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A simpler path: Fall City author offers insights into longevity
Ralph Teller doesn’t claim to have all the answers to living a healthy life, but he is certain of one thing: the answer is simple.
A simple diet low in processed foods, regular exercise and rest, an uncomplicated lifestyle, strong relationships, and clear thinking—these are the tools that anyone can use to build, as the title of his book states “Natural Health, Peak Performance, Longevity Lifestyle.”
“There is a natural way to live,” said the Fall City attorney and triathlete. He encourages people to find that way for themselves. He wrote his book to share his own insights on the subject, and to give people some trail markers, or things to consider, in their own processes.
Teller, soon to be 59, found his own way years ago in New York City, where he had to balance the demands of full-time undergraduate studies with a 30-hour-a-week job.
“Being in that New York mode, you can lose sight of things,” he said, so he focused on an exercise that relieved his stress and had the added benefit of increasing his lung capacity: swimming.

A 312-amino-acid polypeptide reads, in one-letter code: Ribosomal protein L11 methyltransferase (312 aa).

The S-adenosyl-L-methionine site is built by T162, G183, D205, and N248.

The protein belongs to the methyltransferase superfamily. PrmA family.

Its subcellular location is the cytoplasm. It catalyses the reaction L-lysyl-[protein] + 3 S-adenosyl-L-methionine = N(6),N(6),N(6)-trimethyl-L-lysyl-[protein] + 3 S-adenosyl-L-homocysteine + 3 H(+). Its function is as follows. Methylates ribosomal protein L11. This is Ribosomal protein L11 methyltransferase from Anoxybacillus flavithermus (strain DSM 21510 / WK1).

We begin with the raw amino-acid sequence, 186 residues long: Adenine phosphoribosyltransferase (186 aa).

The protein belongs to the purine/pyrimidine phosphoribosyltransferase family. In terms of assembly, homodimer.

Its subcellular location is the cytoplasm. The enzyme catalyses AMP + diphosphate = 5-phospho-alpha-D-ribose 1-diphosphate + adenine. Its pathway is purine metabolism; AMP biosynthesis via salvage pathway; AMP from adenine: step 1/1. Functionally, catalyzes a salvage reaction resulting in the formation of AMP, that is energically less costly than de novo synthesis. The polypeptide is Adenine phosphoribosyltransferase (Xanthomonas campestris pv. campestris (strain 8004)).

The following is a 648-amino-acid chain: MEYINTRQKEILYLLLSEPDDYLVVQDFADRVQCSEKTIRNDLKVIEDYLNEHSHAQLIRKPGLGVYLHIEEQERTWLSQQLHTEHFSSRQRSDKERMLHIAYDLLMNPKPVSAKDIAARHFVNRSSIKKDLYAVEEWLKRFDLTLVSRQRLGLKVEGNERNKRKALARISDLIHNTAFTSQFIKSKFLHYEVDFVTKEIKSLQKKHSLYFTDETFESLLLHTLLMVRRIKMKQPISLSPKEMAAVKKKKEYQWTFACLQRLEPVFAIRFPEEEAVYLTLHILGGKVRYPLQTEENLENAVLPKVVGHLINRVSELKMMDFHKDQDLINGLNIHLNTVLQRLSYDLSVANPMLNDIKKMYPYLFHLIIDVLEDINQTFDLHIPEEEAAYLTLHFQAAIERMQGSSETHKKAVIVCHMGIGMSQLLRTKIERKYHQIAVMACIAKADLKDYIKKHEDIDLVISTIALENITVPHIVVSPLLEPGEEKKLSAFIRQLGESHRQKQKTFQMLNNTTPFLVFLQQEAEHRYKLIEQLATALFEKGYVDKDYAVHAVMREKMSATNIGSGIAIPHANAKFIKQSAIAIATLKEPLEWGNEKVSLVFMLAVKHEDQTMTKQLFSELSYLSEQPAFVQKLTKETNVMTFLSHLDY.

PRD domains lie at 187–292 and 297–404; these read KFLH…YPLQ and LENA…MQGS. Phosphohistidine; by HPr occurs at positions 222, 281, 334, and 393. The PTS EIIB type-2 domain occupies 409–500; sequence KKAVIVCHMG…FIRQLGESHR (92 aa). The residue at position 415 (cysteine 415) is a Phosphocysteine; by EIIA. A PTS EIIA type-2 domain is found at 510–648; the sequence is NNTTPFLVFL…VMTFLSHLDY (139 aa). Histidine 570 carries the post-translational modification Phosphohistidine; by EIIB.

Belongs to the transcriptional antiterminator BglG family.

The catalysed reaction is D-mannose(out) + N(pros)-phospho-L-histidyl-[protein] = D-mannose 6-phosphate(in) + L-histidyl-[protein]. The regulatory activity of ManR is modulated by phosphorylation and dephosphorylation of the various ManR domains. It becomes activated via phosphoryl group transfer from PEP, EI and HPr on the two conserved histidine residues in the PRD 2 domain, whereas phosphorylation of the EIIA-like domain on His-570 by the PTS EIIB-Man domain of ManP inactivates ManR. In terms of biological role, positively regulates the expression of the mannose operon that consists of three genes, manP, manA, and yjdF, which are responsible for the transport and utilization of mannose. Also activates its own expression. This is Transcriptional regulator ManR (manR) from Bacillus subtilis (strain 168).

“Starting at age 25, your lung capacity starts dropping 1 percent each year, but swimming can increase your capacity,” he said.
Teller continues to swim today, although in the summer he’s more likely to swim across Lake Washington, along the I-90 bridge, than he is to swim in an ordinary pool. That swim is part of the training regimen for local athletes who want to compete in the ultra triathlon—a 2.4-mile swim, 112-mile bike ride, and 26.2-mile run—and, Teller said, “it’s actually one of my favorite things to do. We do it at 5:30 in the morning.... When the water is still, you can see salmon jumping a half-mile away.”
Swimming is one of the recommended exercises in Teller’s book, as are cycling, running, and for those who want to start getting healthier, walking and hiking. The essential point to any exercise, he says, is to make it a routine part of your day.
“It’s not just a walk, it’s a regular walk,” he said.
Sections of his book cover metabolic efficiency, exercise, nutrition, sleep—which is earned, he says—breathing techniques, since breathing patterns are such a strong indicator of overall health, and philosophy. The book complements Teller’s website, www.1vigor.com, offering articles, exercise logs, and leader boards, tracking how many miles or hours other members have logged during the year in various sports.
The book “Natural health, Peak Performance, Longevity Lifestyle,” is available in print from 1vigor.com, Amazon and the Snoqualmie Ridge IGA, or online on the Kindle.